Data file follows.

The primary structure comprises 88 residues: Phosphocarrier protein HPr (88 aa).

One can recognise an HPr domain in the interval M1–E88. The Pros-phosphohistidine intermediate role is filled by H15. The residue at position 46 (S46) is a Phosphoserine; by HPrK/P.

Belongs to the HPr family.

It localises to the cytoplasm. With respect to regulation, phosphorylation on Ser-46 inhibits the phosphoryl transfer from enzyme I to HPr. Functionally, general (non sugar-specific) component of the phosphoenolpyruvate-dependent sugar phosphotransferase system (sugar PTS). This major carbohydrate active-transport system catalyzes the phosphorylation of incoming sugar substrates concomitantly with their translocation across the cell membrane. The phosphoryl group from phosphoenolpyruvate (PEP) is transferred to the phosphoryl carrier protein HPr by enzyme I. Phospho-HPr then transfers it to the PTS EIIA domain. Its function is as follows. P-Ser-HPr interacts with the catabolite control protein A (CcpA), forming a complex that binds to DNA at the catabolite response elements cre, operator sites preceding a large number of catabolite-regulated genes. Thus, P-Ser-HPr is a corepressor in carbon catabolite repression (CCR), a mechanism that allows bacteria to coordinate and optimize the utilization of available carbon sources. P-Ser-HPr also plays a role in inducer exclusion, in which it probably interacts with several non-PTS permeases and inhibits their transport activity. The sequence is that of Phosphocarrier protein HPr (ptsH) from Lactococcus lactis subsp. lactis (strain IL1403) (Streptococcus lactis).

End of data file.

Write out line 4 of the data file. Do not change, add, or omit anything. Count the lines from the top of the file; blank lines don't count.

It localises to the cytoplasm. With respect to regulation, phosphorylation on Ser-46 inhibits the phosphoryl transfer from enzyme I to HPr. Functionally, general (non sugar-specific) component of the phosphoenolpyruvate-dependent sugar phosphotransferase system (sugar PTS). This major carbohydrate active-transport system catalyzes the phosphorylation of incoming sugar substrates concomitantly with their translocation across the cell membrane. The phosphoryl group from phosphoenolpyruvate (PEP) is transferred to the phosphoryl carrier protein HPr by enzyme I. Phospho-HPr then transfers it to the PTS EIIA domain. Its function is as follows. P-Ser-HPr interacts with the catabolite control protein A (CcpA), forming a complex that binds to DNA at the catabolite response elements cre, operator sites preceding a large number of catabolite-regulated genes. Thus, P-Ser-HPr is a corepressor in carbon catabolite repression (CCR), a mechanism that allows bacteria to coordinate and optimize the utilization of available carbon sources. P-Ser-HPr also plays a role in inducer exclusion, in which it probably interacts with several non-PTS permeases and inhibits their transport activity. The sequence is that of Phosphocarrier protein HPr (ptsH) from Lactococcus lactis subsp. lactis (strain IL1403) (Streptococcus lactis).